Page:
The mayor of Springfield Massachusetts has announced a delay in negotiations over building a resort casino downtown. The city will take more time to review written proposals from two casino operators competing for the city’s support.
Mayor Domenic Sarno will wait until at least February 11th before announcing if he will commence negotiating a host community agreement with one or both of the casino operators, MGM Resorts and Penn National Gaming. The city’s chief development officer, Kevin Kennedy said the delay should not impact plans to hold a required voter referendum on casino development in June.
Kennedy said the 2 week extension of what had been an informal deadline of January 25th was recommended by two advisory panels appointed by the mayor to review the casino proposals. Kennedy said more time is required to comb through the very detailed proposals the two casino companies filed with the city earlier this month.
MGM and Penn both submitted hundreds of pages of information about their respective projects. Kennedy said the city has to review everything from esthetic concerns to impacts on traffic and water and sewer service before deciding to go to the next phase, which is face to face negotiations.
MGM is proposing an $800 million resort casino development in the south end of downtown Springfield, while Penn National has described an $807 million project in the north end of downtown.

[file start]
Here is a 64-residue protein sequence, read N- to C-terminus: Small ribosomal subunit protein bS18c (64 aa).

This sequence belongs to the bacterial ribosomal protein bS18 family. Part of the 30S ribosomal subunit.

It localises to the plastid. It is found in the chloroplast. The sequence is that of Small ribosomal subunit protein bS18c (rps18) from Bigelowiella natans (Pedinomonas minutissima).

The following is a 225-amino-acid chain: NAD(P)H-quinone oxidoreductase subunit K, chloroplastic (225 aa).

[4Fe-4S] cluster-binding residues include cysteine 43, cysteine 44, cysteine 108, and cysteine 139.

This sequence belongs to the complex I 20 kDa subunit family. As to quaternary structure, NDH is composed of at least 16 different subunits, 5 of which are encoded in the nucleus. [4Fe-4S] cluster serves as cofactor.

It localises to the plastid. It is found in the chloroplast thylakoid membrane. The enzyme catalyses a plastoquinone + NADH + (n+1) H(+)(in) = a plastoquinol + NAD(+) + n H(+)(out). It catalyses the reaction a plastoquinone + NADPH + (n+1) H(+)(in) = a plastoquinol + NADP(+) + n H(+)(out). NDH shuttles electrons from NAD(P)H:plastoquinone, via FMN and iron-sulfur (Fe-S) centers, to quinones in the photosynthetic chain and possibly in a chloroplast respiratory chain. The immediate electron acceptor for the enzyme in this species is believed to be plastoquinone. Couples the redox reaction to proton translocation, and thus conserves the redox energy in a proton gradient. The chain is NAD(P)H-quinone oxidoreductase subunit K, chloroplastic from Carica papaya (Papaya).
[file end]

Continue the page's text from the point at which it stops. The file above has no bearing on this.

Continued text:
Before a casino operator can apply for a license from the Massachusetts Gaming Commission there must a host community agreement ratified by the city council and approved by voters.
Springfield City Council President James Ferrera said the council will need at least 30 days to review any casino agreements negotiated by the mayor.
In addition to MGM and Penn National two other companies are competing for the lone casino license available in western Massachusetts. Hard Rock International recently proposed a casino on the Big E fairgrounds in West Springfield. Mohegan Sun has long planned to build a casino in Palmer.
Mohegan Sun’s project was endorsed this week by the Quaboag Hills Chamber of Commerce, which represents businesses in 15 mostly rural communities in the Palmer region. Jennifer Baruffaldi, a spokesperson for two pro-casino groups in Palmer called the endorsement significant.
The Massachusetts Gaming Commission is conducting background investigations into the 11 companies that filed preliminary applications for gaming licenses by a January 15th deadline.